Friday, June 3, 2011
Do professors just head for the beach in the summer?
I want to start this post by thanking Steve Eaton, Connor Child and Sterling Morris. Not only did they suggest that I write, but they were in the George S. Eccles Business Building so we could have the conversation that led to this blog post. This is important because many people who don't work on a college campus (or in education in general) think that all teachers have the summer off and that we just close up shop and head for the beach. While it's a lovely thought, it's just not true. So I decided I'd answer the age-old question: "What do professors DO in the summer anyway?"
The spring graduation here at Utah State University was on Saturday, May 7. It was a fantastic day, and I was sad to say goodbye to so many outstanding students. On Monday, May 9, I started a new class - teaching MGT 3500 (marketing fundamentals) to 40 students as part of the School of Business' Summer Study Abroad program. There was a 90-minute class every day for three weeks, and since I was testing out both my new textbook (coming out in the fall - very excited) and a new computerized marketing simulation, there was a lot or preparation, feedback and adjustment. That class is now on brief hiatus while the students attend business visits and complete assignments on their five-week travel experience. Those experiences are being led by other Huntsman School faculty who are "on the job" 24-7 until they come home.
Now that my classes are over for the summer, I have some very important work to do. First, there is getting ready for the fall semester. Continuous improvement can't happen if we don't evaluate and change what isn't working and summer is the time to do it. There are books and articles to read, TED talks to watch and new examples to hunt for.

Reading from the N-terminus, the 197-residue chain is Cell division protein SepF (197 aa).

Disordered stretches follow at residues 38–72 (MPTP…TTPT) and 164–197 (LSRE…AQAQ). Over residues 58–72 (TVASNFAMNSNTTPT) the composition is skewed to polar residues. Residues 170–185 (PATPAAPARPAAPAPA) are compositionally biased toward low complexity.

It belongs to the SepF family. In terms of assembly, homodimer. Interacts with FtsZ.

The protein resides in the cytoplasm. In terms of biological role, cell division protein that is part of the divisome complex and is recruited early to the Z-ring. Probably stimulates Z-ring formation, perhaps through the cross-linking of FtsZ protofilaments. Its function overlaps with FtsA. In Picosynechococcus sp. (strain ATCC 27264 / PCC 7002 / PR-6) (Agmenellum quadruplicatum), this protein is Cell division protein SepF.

Then, there's the research. This is the hardest part to explain because it's just so fuzzy for people who don't do it, but let me try. Existing academic research represents the edge of thinking about a particular subject, and business research in particular focuses on what we can learn from and teach to practitioners about strategy and tactics in all areas of business. Ph.D. faculty are expected to contribute to that pool of research and learn from it - to be expert in their subject area. To do that requires reading (a LOT of it), designing and implementing new research studies and writing. I have three such projects right now and hope to complete them all before classes start in August.
Last and most important are the students. Classes are in session year round in the Jon M. Huntsman School of Business, and when there are classes there are students. When there are students, there are questions. When there are questions, someone needs to be there to answer them. So people like myself, Steve, Connor and Sterling, along with our incredible faculty and staff are there to answer them.
Except for June 9. That day, I'm headed to the beach.
Dr. Stacey Hills